We all agree that sleep is important! Everyone tells us we should get sleep 7-8 hrs as an adult and much more as a teenager, but knowing is not the same as doing! Sleep might be the most important thing you do for your brain and body ALL DAY!
I hope that the facts you are about to read are compelling enough to motivate you to get more shut eye!
Sharper Brain Function
Have you found that when you are tired you have a harder time remembering things? That’s because sleep plays a big part in both learning and memory. REM (Rapid Eye Movement) is necessary to enhance our ability to retain emotional matters, helps the hippocampus turn short term memories into long term memories, and neurons to grow normally! Without enough sleep, it’s tough to focus and retain new information.
As mentioned, you also process emotions during sleep. Your mind needs this time in order to recognize and react the right way. When you cut that short, you tend to have more negative emotional reactions and fewer positive ones. Chronic lack of sleep can also raise the chance of having a mood disorder. One large study showed that when you have insomnia, you’re five times more likely to develop depression, and your odds of anxiety or panic disorders are even greater. There’s a saying for a reason that “everything’s better after a good night’s sleep.”
While you sleep, your blood pressure goes down, giving your heart and blood vessels a bit of a rest. For those of you with a smart watch, check out your data points — you could find that you get all the way down to 50 bpm! The less sleep you get, the longer your blood pressure stays up during a 24-hour cycle. High blood pressure can lead to heart disease, including stroke.
Muscles repair at night and when pushed and not fully repaired you will see slower reaction times! Something that could be the difference between gold and not placing!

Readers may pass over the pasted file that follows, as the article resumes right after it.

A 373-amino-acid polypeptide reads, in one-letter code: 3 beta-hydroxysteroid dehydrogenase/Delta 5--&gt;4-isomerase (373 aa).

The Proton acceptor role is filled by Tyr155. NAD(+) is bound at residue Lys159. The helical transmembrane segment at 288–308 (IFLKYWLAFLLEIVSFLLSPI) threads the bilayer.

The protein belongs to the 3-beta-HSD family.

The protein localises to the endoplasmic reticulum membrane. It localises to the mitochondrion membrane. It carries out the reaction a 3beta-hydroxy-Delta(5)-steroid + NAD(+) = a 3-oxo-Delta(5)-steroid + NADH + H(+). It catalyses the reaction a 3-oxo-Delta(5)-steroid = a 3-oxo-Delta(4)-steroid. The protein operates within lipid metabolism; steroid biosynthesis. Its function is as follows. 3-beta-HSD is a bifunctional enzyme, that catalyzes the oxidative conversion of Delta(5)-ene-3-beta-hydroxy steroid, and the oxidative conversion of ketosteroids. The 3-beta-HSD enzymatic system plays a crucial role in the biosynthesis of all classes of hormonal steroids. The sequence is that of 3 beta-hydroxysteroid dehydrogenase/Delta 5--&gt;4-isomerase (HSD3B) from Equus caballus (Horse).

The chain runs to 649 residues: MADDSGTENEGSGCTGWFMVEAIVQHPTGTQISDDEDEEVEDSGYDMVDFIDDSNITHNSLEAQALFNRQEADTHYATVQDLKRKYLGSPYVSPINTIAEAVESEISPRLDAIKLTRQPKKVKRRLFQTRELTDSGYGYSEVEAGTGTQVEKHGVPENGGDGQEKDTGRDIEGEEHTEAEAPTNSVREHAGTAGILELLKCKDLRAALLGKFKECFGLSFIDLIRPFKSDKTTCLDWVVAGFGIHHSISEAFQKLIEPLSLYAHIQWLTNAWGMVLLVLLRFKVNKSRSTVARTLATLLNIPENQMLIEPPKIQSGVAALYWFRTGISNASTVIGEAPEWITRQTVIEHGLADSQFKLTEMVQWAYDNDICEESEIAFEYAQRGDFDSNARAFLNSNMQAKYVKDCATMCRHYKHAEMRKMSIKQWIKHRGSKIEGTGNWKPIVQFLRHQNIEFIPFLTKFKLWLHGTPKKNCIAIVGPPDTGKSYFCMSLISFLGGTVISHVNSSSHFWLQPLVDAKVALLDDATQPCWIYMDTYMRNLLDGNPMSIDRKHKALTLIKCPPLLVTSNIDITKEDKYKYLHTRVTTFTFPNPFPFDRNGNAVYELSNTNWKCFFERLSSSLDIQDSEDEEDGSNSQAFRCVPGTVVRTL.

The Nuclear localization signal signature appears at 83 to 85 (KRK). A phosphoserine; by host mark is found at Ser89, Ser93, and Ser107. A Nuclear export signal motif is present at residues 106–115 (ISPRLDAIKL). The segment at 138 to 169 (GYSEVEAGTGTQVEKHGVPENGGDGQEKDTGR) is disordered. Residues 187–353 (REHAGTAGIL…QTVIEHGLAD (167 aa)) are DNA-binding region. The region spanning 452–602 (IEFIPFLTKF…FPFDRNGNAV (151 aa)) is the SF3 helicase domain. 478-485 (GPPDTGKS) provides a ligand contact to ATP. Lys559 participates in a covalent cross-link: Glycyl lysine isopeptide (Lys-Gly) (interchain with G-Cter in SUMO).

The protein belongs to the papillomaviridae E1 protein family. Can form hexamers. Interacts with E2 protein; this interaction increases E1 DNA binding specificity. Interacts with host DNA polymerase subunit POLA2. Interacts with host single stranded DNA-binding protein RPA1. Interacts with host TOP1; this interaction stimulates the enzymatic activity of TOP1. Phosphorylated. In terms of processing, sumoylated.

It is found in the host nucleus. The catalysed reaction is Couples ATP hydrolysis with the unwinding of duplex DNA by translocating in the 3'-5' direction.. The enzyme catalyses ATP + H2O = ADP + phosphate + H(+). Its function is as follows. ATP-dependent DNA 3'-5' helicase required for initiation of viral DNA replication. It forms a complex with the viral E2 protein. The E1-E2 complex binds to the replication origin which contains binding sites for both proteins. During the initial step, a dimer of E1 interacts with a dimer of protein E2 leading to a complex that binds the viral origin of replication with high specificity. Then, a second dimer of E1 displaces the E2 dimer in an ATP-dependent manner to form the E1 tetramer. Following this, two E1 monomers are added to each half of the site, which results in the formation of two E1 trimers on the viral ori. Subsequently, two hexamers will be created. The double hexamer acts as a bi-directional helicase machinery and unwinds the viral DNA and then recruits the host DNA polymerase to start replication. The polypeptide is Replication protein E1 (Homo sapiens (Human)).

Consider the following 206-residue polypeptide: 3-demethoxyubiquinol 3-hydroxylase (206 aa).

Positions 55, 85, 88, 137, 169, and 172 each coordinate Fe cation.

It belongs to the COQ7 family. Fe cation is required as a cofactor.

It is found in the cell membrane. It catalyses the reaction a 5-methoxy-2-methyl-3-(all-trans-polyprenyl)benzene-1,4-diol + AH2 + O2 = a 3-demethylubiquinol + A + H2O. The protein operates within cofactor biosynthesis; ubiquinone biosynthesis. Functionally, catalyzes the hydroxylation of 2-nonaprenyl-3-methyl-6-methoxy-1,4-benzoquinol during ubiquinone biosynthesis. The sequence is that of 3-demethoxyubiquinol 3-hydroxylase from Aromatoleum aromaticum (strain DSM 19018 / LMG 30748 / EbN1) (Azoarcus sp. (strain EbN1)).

Professional athlete or not, proper rest sets you up for your best performance.
Steadier Blood Sugar
During the deep, slow-wave part of your sleep cycle, the amount of glucose in your blood drops. Diabetics and sugar addicts, pay attention! Not enough time in this deepest stage means you don’t get that very necessary break. Your body will have a harder time responding to your cells’ needs and blood sugar levels. Allow yourself to reach and remain in this deep sleep, and you’re less likely to get type 2 diabetes.
Have you ever been sleep deprived and then got sick? To help you ward off illnesses, your immune system identifies harmful bacteria and viruses in your body and destroys them. Ongoing lack of sleep changes the way your immune cells work. They may not attack as quickly, and you could get sick more often.
Have you ever wondered why weight gain and lack of sleep are correlated? Being sleep-deprived messes with the hormones in your brain — leptin and ghrelin — that control appetite. With those out of balance, your resistance to the temptation of unhealthy foods goes way down. And when you’re tired, you’re less likely to want to get up and move your body. Together, it’s a recipe for putting on pounds.
So if you are eating healthy and exercising regularly and not seeing a difference, are you sleeping?
Too Much of a Good Thing?
Sleep needs vary, but on average, regularly sleeping more than 9 hours a night may do more harm than good. Research found that people who slept longer had more calcium buildup in their heart arteries and less flexible leg arteries, too.
Your best bet is to shoot for 7-8 hours of quality slumber each night for peak health benefits.